On Kids and Fitness and What Fitness Is

photo-5It took me a second to notice that I didn’t just set my drink down on a coffee table. It was my daughter’s head. She had petrified into furniture. Across the room, inside my son’s gaping mouth was a spider’s web and — yes — drool, too, to a puddle on the floor, which the industrious spider had grown accustomed to using for a place to swim and bathe. A tumbleweed blew through the living room. The tumbleweed commanded my attention, because it was an indication of activity. Activity. Liveliness. Something that occurs, a happening.

Okay, enough. My kids are lazy. There. I said it. I know it’s a 21st c. parenting sin to apply an adjective to your kids that has negative connotations, lest it contribute to the unruly specter of low self-esteem (cold wind, chilled bones, a phantom shrieks), but, hey, we can’t fix a problem before it’s identified. So here we go. My daughter is a piece of furniture. My son’s mouth is a spider’s den.

But why blame the kids when we, the parents, are almost always enthusiastic volunteers who accept all the guilt and responsibility for any form of maladjustment in our children? I admit it. I’ve been a really hands-off parent. I mean, Let it Be is the jam — whisper words of wisdom and so on, bridges instead of motor boats, shrug, I don’t care, go with the flow. You don’t have to yell at flowers to boss them into blooming, you know? So I guess I thought that, the more space I gave my kids, the more room they’d have to spontaneously emerge into individual luminescent beings — the beacons of light they were destined to become, shine, glow, sparkle, etc.

But they emerged into inactive layabouts.

And here’s where I begin to question my values on activity and fitness and my right to thrust them on my children. First of all, the dichotomy between physical people and mental people is a false one. There’s some really cool mystical insights that apprehend the body and mind as the same thing, but there’s no space here to undo 2000 years of ontological entrapment in a false distinction. However, I think we could maybe possibly (maybe not) agree that a steadfast commitment to the health of both the body and the mind (the same thing) would yield a greater sense of wholeness in an individual. Or, if you don’t like abstract notions like ‘wholeness,’ perhaps you might concede that there’s a middle ground, a happy medium between the meathead at the gym and the physically challenged intellectual.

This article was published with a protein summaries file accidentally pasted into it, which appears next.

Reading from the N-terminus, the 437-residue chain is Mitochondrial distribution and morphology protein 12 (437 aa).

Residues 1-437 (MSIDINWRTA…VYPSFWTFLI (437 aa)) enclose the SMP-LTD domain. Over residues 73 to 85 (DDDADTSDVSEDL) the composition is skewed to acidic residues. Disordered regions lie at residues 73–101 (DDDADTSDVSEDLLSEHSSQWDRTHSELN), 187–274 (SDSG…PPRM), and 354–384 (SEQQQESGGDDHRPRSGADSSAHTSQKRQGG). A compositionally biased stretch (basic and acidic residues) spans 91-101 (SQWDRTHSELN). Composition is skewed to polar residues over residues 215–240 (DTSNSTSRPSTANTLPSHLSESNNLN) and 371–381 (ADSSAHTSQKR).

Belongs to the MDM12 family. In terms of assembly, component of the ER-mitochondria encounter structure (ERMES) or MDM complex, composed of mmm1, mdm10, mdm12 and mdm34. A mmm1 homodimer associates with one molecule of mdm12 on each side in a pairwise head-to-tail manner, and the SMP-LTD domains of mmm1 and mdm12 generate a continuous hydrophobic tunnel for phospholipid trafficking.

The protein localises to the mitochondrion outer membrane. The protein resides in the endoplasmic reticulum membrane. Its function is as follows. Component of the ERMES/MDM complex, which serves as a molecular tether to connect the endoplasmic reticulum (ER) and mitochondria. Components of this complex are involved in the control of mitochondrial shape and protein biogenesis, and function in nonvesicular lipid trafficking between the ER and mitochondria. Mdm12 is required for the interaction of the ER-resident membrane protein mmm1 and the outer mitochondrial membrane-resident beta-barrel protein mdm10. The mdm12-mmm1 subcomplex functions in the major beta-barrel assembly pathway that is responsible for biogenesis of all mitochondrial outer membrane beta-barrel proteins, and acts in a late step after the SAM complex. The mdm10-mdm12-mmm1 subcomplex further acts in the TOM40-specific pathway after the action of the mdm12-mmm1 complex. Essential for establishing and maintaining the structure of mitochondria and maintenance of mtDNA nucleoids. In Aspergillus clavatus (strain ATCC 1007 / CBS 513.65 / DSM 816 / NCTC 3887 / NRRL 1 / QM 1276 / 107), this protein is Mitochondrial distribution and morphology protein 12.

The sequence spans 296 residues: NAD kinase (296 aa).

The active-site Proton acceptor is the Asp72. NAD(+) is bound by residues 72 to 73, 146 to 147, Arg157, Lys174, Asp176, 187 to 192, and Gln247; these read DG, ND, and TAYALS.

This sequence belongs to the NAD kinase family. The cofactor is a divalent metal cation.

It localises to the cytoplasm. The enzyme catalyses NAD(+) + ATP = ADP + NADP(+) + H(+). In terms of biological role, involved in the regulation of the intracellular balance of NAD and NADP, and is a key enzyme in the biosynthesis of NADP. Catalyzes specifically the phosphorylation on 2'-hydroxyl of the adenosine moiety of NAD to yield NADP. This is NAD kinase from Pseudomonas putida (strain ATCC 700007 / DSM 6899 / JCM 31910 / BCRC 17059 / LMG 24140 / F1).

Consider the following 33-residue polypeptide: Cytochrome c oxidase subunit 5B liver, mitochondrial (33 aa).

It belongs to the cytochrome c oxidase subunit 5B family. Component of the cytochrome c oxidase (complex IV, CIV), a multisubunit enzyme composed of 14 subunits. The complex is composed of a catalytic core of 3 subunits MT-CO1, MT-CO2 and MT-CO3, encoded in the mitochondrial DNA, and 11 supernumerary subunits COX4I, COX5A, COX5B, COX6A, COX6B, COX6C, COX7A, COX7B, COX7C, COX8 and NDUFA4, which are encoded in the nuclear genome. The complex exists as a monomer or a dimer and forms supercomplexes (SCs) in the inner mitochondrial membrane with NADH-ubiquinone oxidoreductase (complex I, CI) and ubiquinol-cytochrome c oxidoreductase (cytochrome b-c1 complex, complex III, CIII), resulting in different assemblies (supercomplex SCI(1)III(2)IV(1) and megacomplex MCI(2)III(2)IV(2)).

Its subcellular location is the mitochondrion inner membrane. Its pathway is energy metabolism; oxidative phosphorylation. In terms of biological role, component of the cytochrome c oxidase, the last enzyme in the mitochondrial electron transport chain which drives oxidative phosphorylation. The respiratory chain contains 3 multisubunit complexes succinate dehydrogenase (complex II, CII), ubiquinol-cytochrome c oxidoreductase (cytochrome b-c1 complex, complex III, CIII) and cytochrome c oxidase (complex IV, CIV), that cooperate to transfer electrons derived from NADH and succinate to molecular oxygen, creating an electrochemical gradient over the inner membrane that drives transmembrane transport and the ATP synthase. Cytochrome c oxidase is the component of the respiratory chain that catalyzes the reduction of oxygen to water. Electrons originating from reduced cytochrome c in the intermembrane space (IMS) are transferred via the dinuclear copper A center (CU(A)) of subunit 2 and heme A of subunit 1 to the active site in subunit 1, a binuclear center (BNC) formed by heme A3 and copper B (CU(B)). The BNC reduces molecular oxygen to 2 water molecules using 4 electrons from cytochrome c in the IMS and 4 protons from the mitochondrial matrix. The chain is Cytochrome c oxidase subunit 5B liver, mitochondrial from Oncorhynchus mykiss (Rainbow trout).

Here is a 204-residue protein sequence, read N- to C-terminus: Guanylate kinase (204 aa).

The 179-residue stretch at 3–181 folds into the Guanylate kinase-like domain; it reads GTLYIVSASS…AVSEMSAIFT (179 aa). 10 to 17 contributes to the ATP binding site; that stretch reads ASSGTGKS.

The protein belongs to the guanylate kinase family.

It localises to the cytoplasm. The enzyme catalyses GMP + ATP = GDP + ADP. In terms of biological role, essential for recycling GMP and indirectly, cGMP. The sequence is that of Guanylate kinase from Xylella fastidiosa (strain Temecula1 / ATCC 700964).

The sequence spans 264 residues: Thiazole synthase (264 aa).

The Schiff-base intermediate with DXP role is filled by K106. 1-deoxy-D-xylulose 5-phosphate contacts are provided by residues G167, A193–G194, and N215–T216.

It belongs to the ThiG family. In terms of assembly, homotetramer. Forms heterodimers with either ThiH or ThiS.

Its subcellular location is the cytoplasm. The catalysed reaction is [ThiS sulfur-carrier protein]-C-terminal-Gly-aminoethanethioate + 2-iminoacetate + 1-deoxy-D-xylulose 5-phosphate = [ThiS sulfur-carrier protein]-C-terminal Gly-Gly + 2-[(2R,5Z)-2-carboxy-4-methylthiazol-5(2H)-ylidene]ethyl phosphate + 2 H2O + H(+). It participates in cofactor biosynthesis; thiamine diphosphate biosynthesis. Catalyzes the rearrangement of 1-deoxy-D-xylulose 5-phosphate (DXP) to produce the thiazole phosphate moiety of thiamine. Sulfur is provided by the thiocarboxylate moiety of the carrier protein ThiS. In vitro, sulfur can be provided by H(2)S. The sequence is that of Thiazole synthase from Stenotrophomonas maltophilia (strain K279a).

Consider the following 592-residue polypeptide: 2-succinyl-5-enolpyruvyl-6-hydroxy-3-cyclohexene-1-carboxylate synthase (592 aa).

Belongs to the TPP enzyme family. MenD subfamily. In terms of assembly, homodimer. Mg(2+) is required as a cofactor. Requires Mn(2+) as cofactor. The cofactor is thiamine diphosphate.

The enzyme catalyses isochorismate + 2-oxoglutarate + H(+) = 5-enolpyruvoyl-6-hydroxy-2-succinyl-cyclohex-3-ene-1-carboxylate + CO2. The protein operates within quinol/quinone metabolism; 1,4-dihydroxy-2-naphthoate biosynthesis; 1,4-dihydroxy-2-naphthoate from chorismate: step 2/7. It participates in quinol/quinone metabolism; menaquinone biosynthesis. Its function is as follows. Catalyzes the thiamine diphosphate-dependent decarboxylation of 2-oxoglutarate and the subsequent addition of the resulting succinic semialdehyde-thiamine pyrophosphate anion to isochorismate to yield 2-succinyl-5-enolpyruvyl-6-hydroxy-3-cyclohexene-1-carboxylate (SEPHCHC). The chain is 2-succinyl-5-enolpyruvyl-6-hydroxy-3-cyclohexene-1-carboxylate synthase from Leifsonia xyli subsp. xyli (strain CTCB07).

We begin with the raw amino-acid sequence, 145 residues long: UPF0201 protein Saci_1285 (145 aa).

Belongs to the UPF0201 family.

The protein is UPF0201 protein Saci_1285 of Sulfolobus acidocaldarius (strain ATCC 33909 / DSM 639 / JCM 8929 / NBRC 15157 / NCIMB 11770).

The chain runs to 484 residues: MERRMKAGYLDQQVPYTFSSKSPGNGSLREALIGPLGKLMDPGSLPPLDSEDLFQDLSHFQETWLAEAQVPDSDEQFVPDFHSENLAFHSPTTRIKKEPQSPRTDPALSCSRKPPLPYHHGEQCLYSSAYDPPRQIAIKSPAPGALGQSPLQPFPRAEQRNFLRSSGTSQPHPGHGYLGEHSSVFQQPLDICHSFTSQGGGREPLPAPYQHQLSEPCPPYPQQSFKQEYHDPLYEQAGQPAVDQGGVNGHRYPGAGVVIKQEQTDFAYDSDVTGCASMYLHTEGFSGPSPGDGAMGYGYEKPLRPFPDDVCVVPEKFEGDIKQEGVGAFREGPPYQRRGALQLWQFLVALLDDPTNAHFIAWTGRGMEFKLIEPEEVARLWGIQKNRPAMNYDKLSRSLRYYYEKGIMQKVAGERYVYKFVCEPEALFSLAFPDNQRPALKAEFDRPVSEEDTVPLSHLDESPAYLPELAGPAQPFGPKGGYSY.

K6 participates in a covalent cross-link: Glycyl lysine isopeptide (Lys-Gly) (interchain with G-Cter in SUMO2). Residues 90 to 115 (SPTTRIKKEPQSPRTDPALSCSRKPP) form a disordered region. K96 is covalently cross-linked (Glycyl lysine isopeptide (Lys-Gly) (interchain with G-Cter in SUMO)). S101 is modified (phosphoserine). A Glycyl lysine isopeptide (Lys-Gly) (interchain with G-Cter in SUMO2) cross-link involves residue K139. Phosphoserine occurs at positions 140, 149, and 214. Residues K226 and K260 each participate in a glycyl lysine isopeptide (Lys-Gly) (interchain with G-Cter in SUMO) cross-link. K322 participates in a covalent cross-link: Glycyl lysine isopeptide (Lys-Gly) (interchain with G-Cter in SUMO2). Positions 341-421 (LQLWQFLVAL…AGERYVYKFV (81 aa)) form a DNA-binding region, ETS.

Now both my kids are smart as whips and that’s not just proud parent hoo-ha; if they were dumb, I’d tell you. And then some of you would be appalled because I used the word ‘dumb,’ but I would just invite you to insert your own word for ‘dumb.’ Anyway, they’re not dumb or any synonyms of dumb. But they don’t move. Do you understand? They don’t move or find pleasure in movement or the simple pleasure inherent in being a body. So what concerns me is that they might be heading down a path toward merely being minds, thoughts, abstractions, completely detached from the physical experience of being bodies in a world.

And, to reveal a perhaps improper fear, honestly? I don’t want my kids to do absolutely nothing until they’re obese. Now wait. Stop right there. If you — you there — are currently obese, I’m not attacking you. Settle down. I don’t even know you, the causes or conditions that led to and perpetuate your obesity, or if you either accept or are proud of your obesity. Whisper words of wisdom. All I’m doing, right here, is worrying about the health of my children, the possibility of them becoming obese, and, ultimately, how much of a right I have to shroud them in my values, and make them exercise.

But then it occurred to me, after my daughter became a coffee table, and I set my drink on her that if I’m genuinely concerned about my kids’ health, then — yeah — I have every right to abandon my Let it Be parenting style and make them exercise. Why? Simply because kids don’t know what’s best for them and that’s WHY they have parents. For instance, when my son used to break into a sprint (back when he exercised) toward the road, did I just kick back and let him be who he needed to be? Absolutely not. I chased him down, tackled him, and screamed DON’T YOU EVER! THE ROAD YOU COULD! I THOUGHT! DON’T YOU! DO YOU UNDERSTAND ME, YOUNG MAN!

So now, when it comes to their bodies and what they do with them, there’s no reason for me to leave it entirely up to them. Darn it, we’re going running! In fact, we’ve already conquered the mile and, soon, we’re going to squeak out 20 minutes. No one died or complained too much, but no one loved it either. I’m doing my best to seek out the delicate balance between making them run and pushing them too hard into hating to run. And, maybe, with some luck, after a few outings, after some fitness develops, maybe the illusory distinction of their minds apart from their bodies will dissolve into pure expressions of joyous thinking muscles that ache and sing in a world that, itself not apart, embraces them as happy little running mystics. Sounds better than coffee tables and spider dens.

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